As a related but separate issue, if in Progress, the name resolution is dependent upon buffer scoping, then the
SchemaDictionary will not work properly. Buffer scoping is not current handled at parsing time. If requirements are found that cause buffer scoping to be a requirement in order to properly resolve all names, then a major rewrite will be needed to both move buffer scoping to a parse-time activity and to use it properly for schema name resolution.
Direct Aggregate Variable Usage¶
Progress 4GL aggregate support seems to be implemented by using hidden variables that are created at the moment of first reference. The hidden or implicit variables can be referenced and assigned directly from user code (without any explicit variable definition code). For example, an integer variable named COUNT can be directly referenced by user code when the COUNT aggregate is in use. These variables, their types and the exact moment of creation need to be investigated and added. This is completely undocumented in Progress, but real application code has been seen that uses the “feature”.
Incomplete AS and LIKE Clause in FORM Items¶
The processing of form items has an incomplete implementation to support inline
LIKE clauses. The implementation will not match all possible cases where
LIKE appears later in the format phrase (since they can be arbitrarily ordered).
DEFINE VARIABLE Widget Namespace Maintenance¶
DEFINE VARIABLE statement adds variable names to the widget namespace when it creates new variables. This is separate from the variable namespace that is also maintained. This widget namespace is needed for method and attribute support to ensure that variables can implicitly be referenced as widgets when needed. If there is no
VIEW-AS clause in the
DEFINE VARIABLE statement, a default widget type of fill-in is mapped to the variable's name in the widget namespace. Otherwise the widget type specified in the
VIEW-AS clause will be used as the mapping to the variable name.
MEMPTR fields cannot be displayed in a frame, it seems that they should be excluded from adding a fill-in definition to the namespace. That is what the parser does for handle types and it may need to be extended if that namespace exhibits a problem due to this usage.
INPUT-VALUE is currently implemented as a synonym for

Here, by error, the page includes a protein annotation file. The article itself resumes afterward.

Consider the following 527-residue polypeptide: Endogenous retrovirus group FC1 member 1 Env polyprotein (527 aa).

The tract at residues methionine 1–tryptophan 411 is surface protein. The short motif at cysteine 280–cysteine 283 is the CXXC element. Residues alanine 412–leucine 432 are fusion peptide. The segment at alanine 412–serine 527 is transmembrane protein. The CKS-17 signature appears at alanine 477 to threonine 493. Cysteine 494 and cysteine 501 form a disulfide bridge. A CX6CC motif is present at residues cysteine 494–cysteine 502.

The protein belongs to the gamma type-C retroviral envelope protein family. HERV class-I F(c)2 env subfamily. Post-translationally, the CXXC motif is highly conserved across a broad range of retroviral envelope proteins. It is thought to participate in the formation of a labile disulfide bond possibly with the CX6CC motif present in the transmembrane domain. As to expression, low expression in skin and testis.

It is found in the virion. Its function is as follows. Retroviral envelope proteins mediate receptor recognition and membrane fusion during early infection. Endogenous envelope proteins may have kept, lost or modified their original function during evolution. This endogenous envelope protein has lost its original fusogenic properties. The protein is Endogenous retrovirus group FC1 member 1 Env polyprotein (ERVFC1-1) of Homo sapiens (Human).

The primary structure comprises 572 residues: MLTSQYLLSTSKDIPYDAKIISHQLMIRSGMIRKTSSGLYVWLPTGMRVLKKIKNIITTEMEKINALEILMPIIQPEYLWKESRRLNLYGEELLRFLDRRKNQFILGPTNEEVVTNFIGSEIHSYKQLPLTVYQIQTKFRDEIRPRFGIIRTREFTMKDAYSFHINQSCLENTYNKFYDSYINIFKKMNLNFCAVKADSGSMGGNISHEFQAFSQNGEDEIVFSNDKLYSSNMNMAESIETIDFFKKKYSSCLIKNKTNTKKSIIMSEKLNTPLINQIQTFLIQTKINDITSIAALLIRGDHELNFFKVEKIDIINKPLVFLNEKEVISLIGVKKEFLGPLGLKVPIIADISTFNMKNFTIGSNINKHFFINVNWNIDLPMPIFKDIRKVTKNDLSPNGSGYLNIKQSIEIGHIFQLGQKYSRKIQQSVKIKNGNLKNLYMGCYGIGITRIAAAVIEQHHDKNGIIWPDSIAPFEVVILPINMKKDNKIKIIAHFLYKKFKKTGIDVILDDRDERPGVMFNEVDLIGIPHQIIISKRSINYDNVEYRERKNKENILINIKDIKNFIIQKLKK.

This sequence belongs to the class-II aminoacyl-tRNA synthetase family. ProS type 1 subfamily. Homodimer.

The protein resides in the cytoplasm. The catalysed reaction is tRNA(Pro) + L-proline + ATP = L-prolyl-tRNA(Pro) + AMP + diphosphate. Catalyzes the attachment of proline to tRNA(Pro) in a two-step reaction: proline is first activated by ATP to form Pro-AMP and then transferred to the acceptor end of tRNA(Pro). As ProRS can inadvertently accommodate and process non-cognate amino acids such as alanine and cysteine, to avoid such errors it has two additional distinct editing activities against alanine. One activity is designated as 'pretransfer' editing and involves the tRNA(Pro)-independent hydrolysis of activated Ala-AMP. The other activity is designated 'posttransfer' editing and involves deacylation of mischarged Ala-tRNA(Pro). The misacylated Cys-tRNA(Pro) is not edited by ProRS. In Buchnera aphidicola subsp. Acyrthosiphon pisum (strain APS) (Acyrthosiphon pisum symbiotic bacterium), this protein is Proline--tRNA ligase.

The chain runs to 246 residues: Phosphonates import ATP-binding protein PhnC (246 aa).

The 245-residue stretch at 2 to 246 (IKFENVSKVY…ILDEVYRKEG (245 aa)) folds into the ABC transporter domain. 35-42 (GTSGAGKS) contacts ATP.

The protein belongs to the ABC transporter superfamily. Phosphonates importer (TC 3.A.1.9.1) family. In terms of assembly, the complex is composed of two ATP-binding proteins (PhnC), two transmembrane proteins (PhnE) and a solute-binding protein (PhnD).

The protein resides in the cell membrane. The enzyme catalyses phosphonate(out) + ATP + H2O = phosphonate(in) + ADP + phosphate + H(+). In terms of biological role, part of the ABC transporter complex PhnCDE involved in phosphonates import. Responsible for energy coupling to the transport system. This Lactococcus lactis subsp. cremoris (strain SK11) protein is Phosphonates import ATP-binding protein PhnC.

SCREEN-VALUE but this is known to be incorrect.
INPUT-VALUE is a widget attribute that basically behaves like the
INPUT built-in function, but is specified via the
KEYS Clause of CHOOSE Language Statement¶
It is not known if the LONGCHAR and/or CLOB types should be allowed in a CHOOSE statement's KEYS clause. At this time these other data types are not supported.
Properties and Data Member Namespace Sharing¶
The Progress 4GL documentation suggests that class properties and class data members (variables) share the same namespace. This is implemented but the behavior has not been confirmed with sample code.
Protected Database Class Members¶
Buffers, queries, temp-tables, prodatasets and data-sources can be protected resources of a parent class that are accessed from a child class. This is not implemented at this time and some example code is needed to fully demonstrate the requirements before implementation.
The parser now provides "fake" interfaces to duplicate the features that WebSpeed supports, that support may not have been completely documented in the WebSpeed references and as such it may not be complete.
There are references in the WebSpeed documentation to variable names like
AppURL and CGI environment variables but there are no details on the types or usage of these, so at this time these are not yet added but may subsequently be found in real source code.
It is likely that the features of HTML mapping and session management may provide procedures and functions that are not documented but which are used in real source code.